Here, a Master of Science Communication is taught by some of Australia’s leading science communication academics and professionals, paving the way for you to carve successful careers in a wide range of fields. This postgraduate programme is more than just an exercise in understanding and simplifying scientific jargon — it’s a journey for scientists to create greater impact and innovation in their field.

Aspiring leaders will learn how to engage with a wide range of stakeholders, from funders and industry partners to government policymakers and community groups. Problem-solvers will master the art of communicating the meaning of science as a means to a future career as science communicators in media, research organisations and the advocacy sector. You’ll grasp the skills, knowledge and experience to be the go-to expert on how to think about and talk about science.

Want a faster and more flexible option to achieve all of this? The Graduate Certificate in Science Communication is 100% online, spans half a year and is rated #1 in Australia for graduate employability. Whichever programme you choose, you’ll be part of an institution that includes the UNESCO Chair in Science Communication for the Public Good as well as the Responsible Innovation Lab and The Science in Popular Culture and Entertainment Hub.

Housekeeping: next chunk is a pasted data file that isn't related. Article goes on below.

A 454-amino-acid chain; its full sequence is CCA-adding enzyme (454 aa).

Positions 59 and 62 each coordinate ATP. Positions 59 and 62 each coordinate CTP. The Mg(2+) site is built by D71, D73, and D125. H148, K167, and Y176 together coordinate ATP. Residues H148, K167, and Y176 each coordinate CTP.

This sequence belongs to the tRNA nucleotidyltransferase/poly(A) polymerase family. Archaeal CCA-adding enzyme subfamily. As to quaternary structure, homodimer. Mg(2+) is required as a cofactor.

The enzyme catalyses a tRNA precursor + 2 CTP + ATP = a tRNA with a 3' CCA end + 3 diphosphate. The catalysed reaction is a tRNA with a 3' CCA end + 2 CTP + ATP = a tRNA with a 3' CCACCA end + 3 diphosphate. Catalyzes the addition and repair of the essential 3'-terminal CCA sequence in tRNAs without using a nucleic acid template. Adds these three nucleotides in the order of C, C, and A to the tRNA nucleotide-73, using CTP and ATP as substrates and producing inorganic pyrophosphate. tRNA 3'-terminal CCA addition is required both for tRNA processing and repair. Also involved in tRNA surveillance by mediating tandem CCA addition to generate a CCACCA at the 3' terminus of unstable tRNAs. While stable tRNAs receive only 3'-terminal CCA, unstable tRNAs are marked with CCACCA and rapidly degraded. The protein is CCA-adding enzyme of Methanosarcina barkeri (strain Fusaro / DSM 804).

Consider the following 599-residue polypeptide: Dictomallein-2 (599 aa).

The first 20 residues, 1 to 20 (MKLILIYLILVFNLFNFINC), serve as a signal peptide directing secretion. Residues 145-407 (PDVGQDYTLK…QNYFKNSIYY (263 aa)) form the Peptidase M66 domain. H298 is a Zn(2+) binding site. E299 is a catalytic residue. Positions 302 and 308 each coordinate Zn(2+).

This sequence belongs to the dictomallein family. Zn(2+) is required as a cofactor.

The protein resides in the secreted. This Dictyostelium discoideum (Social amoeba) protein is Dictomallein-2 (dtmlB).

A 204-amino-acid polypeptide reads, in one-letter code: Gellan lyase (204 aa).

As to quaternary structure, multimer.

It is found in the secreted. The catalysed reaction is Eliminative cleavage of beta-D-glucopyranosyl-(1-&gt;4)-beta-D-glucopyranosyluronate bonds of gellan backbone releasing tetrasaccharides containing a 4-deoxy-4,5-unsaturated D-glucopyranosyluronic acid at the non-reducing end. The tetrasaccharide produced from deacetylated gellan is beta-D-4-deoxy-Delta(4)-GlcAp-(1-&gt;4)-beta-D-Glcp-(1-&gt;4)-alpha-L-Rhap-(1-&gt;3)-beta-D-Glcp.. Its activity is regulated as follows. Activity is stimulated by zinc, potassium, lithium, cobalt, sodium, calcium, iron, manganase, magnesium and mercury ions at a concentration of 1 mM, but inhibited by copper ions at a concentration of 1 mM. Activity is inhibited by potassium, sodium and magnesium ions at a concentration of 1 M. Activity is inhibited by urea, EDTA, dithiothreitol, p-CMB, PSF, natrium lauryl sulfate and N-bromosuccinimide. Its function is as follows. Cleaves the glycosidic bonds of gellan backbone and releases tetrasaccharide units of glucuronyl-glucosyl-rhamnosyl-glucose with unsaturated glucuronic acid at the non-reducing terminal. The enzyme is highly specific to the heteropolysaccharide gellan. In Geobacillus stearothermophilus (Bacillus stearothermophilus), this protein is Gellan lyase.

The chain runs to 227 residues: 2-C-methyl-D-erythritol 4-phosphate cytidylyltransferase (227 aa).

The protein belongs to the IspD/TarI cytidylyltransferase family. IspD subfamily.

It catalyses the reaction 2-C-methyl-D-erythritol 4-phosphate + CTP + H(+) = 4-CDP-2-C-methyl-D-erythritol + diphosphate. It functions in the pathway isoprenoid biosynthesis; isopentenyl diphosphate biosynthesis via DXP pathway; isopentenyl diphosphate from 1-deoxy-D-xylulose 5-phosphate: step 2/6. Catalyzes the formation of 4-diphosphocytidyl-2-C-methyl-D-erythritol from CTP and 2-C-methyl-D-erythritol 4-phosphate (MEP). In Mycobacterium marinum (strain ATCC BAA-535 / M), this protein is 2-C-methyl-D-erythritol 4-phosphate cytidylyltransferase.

To learn more about these programmes, click here.

Cornell University

science communication

Cornell University houses more than 100 interdisciplinary research organisations, 18 Cornell research centres and two national research centres. Source: Cornell University/Facebook

Cornell University is a leader in research and innovation, renowned for producing highly skilled graduates. Those who study at the College of Arts and Sciences — which houses a range of departments and academic programmes covering the humanities, social sciences, and natural sciences — benefit from a perfect balance of world-class teaching resources and collaborative research communities.

The Centre for Conservation Social Sciences, for example, is a knowledge hub for academics, students, natural resources agency staff, non-governmental organisations, and policymakers to expand their knowledge on the social dimensions of natural resources, environmental management, and policy. Research outcomes — which include empirical data, conceptual frameworks, and theoretical insights — are reported at conferences, in peer-reviewed journals, books, and many more.